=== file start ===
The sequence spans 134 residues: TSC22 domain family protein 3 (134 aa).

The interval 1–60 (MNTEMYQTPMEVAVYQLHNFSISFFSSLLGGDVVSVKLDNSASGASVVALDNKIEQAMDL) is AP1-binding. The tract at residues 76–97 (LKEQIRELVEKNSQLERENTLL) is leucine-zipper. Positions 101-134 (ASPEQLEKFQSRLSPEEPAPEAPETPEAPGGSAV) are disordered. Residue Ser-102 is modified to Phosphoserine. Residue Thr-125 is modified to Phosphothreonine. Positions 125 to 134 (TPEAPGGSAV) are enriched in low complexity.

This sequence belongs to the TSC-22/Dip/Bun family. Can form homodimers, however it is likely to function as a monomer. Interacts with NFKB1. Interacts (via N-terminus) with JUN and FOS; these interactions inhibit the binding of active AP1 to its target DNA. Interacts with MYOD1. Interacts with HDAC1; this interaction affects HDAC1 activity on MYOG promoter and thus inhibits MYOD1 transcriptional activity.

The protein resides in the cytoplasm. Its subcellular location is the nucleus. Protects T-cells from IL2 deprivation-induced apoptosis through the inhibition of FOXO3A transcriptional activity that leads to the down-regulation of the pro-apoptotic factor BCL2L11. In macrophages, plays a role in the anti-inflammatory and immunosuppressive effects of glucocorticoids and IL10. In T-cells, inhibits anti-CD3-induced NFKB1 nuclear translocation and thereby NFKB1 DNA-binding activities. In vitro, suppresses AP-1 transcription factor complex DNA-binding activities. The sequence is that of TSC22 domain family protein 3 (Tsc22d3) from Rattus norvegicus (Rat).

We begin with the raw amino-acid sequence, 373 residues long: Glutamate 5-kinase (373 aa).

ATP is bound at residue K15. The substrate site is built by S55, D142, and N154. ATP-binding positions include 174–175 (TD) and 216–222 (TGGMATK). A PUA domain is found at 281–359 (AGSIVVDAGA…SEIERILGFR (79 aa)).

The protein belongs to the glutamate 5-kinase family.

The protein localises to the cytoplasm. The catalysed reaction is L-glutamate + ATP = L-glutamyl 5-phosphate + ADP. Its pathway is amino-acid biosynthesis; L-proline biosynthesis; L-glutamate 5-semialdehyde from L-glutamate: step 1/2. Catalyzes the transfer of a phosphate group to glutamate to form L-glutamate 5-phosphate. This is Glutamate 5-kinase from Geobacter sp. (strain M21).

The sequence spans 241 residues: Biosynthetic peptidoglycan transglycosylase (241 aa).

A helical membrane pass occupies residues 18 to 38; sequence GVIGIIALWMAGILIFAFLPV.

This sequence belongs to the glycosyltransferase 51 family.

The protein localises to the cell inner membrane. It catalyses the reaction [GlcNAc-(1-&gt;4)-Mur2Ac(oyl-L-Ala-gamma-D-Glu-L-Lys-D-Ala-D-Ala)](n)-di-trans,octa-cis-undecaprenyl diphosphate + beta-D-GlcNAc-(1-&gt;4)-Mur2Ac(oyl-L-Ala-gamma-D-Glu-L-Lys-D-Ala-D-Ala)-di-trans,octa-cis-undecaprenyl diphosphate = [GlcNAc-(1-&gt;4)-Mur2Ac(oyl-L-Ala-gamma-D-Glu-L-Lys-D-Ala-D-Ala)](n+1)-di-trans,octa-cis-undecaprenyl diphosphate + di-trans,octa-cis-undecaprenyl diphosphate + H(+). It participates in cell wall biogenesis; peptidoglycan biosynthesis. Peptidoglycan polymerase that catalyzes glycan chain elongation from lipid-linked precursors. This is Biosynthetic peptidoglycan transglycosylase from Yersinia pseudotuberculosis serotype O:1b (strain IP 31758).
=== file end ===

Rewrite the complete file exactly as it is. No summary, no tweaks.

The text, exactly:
The sequence spans 134 residues: TSC22 domain family protein 3 (134 aa).

The interval 1–60 (MNTEMYQTPMEVAVYQLHNFSISFFSSLLGGDVVSVKLDNSASGASVVALDNKIEQAMDL) is AP1-binding. The tract at residues 76–97 (LKEQIRELVEKNSQLERENTLL) is leucine-zipper. Positions 101-134 (ASPEQLEKFQSRLSPEEPAPEAPETPEAPGGSAV) are disordered. Residue Ser-102 is modified to Phosphoserine. Residue Thr-125 is modified to Phosphothreonine. Positions 125 to 134 (TPEAPGGSAV) are enriched in low complexity.

This sequence belongs to the TSC-22/Dip/Bun family. Can form homodimers, however it is likely to function as a monomer. Interacts with NFKB1. Interacts (via N-terminus) with JUN and FOS; these interactions inhibit the binding of active AP1 to its target DNA. Interacts with MYOD1. Interacts with HDAC1; this interaction affects HDAC1 activity on MYOG promoter and thus inhibits MYOD1 transcriptional activity.

The protein resides in the cytoplasm. Its subcellular location is the nucleus. Protects T-cells from IL2 deprivation-induced apoptosis through the inhibition of FOXO3A transcriptional activity that leads to the down-regulation of the pro-apoptotic factor BCL2L11. In macrophages, plays a role in the anti-inflammatory and immunosuppressive effects of glucocorticoids and IL10. In T-cells, inhibits anti-CD3-induced NFKB1 nuclear translocation and thereby NFKB1 DNA-binding activities. In vitro, suppresses AP-1 transcription factor complex DNA-binding activities. The sequence is that of TSC22 domain family protein 3 (Tsc22d3) from Rattus norvegicus (Rat).

We begin with the raw amino-acid sequence, 373 residues long: Glutamate 5-kinase (373 aa).

ATP is bound at residue K15. The substrate site is built by S55, D142, and N154. ATP-binding positions include 174–175 (TD) and 216–222 (TGGMATK). A PUA domain is found at 281–359 (AGSIVVDAGA…SEIERILGFR (79 aa)).

The protein belongs to the glutamate 5-kinase family.

The protein localises to the cytoplasm. The catalysed reaction is L-glutamate + ATP = L-glutamyl 5-phosphate + ADP. Its pathway is amino-acid biosynthesis; L-proline biosynthesis; L-glutamate 5-semialdehyde from L-glutamate: step 1/2. Catalyzes the transfer of a phosphate group to glutamate to form L-glutamate 5-phosphate. This is Glutamate 5-kinase from Geobacter sp. (strain M21).

The sequence spans 241 residues: Biosynthetic peptidoglycan transglycosylase (241 aa).

A helical membrane pass occupies residues 18 to 38; sequence GVIGIIALWMAGILIFAFLPV.

This sequence belongs to the glycosyltransferase 51 family.

The protein localises to the cell inner membrane. It catalyses the reaction [GlcNAc-(1-&gt;4)-Mur2Ac(oyl-L-Ala-gamma-D-Glu-L-Lys-D-Ala-D-Ala)](n)-di-trans,octa-cis-undecaprenyl diphosphate + beta-D-GlcNAc-(1-&gt;4)-Mur2Ac(oyl-L-Ala-gamma-D-Glu-L-Lys-D-Ala-D-Ala)-di-trans,octa-cis-undecaprenyl diphosphate = [GlcNAc-(1-&gt;4)-Mur2Ac(oyl-L-Ala-gamma-D-Glu-L-Lys-D-Ala-D-Ala)](n+1)-di-trans,octa-cis-undecaprenyl diphosphate + di-trans,octa-cis-undecaprenyl diphosphate + H(+). It participates in cell wall biogenesis; peptidoglycan biosynthesis. Peptidoglycan polymerase that catalyzes glycan chain elongation from lipid-linked precursors. This is Biosynthetic peptidoglycan transglycosylase from Yersinia pseudotuberculosis serotype O:1b (strain IP 31758).